THE ORDEAL OF THE CONFEDERATION
It was characteristic of the people of the United States that once assured of their political independence they should face their economic future with buoyant expectations. As colonizers of a new world they were confident in their own strength. When once the shackles of the British mercantile system were shaken off, they did not doubt their ability to compete for the markets of the world. Even Washington, who had fewer illusions than most of his contemporaries, told his fellow citizens of America that they were "placed in the most enviable condition, as sole lords and proprietors of a vast tract of continent, comprehending all the various soils and climates of the world, and abounding with all the necessaries and conveniences of life." Independence was the magic word which the common man believed would open wide the gates of prosperity. Yet within a year after the ratification of the Peace of Paris, American society was in the throes of a severe industrial depression.
Contrary to the accepted view, the latter years of the war were not years of penury and want among the people. Outside of those regions of Virginia and the Carolinas, which were devastated by the marching and countermarching of the combatants, the people were living in comparative comfort. North of the Potomac, indeed, there was even a tendency to speculation in business and extravagance in living. Throughout the war farmers had found a ready market for their produce within the lines of the British and French armies. The temporary suspension of commerce had encouraged many forms of productive industry. As the war continued, venturesome skippers eluded British men-of-war and found their way to European or Dutch West India ports, bringing home rich cargoes in exchange for tobacco, flour, and rice. The prizes brought in by privateers added largely to the stock of desirable and attractive merchandise in the shops of Boston, Philadelphia, and Charleston. If such prosperity could follow in the wake of war, what commercial gains might not be expected in the piping times of peace? In anticipation of immediate returns, merchants drew heavily upon their foreign creditors and stocked their shops with imported commodities. Southern planters indulged similar expectations and bought land and slaves on credit, regardless of the price. "A rage for running in debt became epidemical," wrote a contemporary observer. "Individuals were for getting rich by a coup de main; a good bargain—a happy speculation—was almost every man's object and pursuit."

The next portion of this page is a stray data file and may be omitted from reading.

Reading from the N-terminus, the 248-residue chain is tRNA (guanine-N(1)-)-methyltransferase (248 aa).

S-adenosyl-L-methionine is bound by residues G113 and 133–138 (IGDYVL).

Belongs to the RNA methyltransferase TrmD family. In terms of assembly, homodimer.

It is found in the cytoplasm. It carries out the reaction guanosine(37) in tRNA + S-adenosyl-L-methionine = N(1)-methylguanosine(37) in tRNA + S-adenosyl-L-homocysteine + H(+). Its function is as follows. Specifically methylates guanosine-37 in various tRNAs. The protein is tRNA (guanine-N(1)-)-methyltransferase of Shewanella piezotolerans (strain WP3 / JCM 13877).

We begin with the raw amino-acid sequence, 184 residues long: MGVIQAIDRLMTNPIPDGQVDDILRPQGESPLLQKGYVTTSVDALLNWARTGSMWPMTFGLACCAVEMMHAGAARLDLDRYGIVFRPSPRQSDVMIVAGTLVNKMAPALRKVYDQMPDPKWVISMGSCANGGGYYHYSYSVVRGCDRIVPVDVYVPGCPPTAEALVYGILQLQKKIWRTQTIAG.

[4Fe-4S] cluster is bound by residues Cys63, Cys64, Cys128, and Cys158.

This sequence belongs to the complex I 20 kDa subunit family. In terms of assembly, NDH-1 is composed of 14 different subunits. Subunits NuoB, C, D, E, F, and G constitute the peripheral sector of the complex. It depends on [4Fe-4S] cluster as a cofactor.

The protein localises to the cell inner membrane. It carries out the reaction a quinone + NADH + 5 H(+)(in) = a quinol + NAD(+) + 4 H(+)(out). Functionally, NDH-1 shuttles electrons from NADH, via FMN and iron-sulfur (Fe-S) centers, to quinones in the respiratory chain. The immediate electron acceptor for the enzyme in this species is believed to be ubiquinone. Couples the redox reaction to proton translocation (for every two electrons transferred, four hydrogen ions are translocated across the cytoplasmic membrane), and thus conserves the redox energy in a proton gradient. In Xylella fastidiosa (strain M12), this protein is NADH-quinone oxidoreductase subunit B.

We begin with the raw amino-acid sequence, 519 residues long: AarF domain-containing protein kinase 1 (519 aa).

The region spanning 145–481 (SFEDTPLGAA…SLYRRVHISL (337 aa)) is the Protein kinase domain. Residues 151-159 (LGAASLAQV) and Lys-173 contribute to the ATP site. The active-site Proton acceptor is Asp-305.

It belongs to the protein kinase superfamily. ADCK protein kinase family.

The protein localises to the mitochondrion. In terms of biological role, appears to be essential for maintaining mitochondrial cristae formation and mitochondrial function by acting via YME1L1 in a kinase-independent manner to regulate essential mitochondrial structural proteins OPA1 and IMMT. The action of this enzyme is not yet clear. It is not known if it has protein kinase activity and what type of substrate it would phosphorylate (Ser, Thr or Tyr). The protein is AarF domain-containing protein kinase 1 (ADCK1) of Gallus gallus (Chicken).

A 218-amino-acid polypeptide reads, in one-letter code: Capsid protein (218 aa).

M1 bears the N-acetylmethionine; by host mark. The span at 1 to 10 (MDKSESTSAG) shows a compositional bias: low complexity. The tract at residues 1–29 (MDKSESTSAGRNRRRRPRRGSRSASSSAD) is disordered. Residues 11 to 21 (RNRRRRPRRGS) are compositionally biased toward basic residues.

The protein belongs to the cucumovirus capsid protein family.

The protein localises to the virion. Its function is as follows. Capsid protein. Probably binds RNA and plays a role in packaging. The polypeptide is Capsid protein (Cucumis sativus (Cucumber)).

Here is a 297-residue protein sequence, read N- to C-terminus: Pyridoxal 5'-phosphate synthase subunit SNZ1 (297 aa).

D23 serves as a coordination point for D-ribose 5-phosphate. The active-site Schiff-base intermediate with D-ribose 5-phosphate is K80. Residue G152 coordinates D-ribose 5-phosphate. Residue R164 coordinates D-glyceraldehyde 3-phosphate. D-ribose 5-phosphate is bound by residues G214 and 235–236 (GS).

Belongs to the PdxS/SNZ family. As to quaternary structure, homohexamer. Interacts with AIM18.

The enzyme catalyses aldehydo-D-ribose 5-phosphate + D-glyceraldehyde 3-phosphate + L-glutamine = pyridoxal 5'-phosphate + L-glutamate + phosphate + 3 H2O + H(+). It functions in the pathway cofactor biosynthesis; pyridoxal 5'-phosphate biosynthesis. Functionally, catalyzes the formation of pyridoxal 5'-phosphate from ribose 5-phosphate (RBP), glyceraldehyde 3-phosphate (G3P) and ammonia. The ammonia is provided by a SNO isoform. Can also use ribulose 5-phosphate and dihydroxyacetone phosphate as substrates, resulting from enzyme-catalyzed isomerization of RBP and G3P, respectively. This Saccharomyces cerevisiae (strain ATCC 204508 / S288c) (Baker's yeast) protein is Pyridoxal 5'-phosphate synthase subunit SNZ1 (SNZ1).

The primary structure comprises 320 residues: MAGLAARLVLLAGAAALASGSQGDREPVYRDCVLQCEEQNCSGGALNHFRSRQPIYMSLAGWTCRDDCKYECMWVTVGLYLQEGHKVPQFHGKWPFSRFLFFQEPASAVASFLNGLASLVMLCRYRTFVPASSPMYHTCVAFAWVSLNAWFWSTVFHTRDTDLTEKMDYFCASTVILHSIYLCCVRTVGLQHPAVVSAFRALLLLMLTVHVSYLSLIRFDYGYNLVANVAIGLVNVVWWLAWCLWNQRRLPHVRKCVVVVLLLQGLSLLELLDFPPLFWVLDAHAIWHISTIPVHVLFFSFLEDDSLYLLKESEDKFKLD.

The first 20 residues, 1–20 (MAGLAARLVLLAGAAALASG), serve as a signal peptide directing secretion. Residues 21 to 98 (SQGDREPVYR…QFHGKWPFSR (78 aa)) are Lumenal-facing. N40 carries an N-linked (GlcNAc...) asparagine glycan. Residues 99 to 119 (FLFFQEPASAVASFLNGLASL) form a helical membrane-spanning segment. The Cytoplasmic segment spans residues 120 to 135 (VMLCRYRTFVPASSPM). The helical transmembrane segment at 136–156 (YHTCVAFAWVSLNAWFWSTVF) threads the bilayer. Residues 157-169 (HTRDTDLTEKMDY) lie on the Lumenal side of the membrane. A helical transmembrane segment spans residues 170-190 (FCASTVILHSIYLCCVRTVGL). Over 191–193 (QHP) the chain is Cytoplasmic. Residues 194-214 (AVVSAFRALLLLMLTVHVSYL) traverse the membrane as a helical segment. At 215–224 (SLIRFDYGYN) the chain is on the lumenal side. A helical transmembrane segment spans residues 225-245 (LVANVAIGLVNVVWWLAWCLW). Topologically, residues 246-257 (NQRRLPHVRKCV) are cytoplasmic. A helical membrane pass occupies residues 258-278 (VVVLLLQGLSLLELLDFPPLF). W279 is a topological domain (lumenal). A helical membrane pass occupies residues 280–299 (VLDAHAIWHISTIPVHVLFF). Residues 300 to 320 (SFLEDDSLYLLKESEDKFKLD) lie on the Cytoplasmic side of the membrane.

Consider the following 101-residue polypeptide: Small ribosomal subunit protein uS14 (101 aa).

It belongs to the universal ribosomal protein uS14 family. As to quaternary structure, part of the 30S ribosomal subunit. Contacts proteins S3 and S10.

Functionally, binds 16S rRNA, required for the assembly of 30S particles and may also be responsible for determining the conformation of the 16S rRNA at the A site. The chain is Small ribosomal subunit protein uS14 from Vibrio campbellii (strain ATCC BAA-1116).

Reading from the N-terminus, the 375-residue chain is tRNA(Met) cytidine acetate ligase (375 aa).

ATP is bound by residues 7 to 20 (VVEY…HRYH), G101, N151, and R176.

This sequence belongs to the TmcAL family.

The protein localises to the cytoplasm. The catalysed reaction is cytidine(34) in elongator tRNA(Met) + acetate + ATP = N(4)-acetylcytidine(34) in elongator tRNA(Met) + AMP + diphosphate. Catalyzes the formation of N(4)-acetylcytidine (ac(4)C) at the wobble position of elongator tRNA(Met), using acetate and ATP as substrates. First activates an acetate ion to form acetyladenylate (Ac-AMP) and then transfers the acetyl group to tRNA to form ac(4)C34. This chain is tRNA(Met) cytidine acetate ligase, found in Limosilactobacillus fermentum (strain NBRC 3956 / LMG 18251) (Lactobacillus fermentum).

During the hard times of 1785-86 these golden dreams vanished. Instead of sharing as the people of an independent nation in the trade and commerce of the world, American shippers found themselves no better off than they were as dependents of Great Britain. Orders in council at once closed the ports of the British West Indies to all staple products which were not carried in British bottoms. Certain commodities,—fish, pork, and beef,—which might compete with the products of British dependencies, were excluded altogether....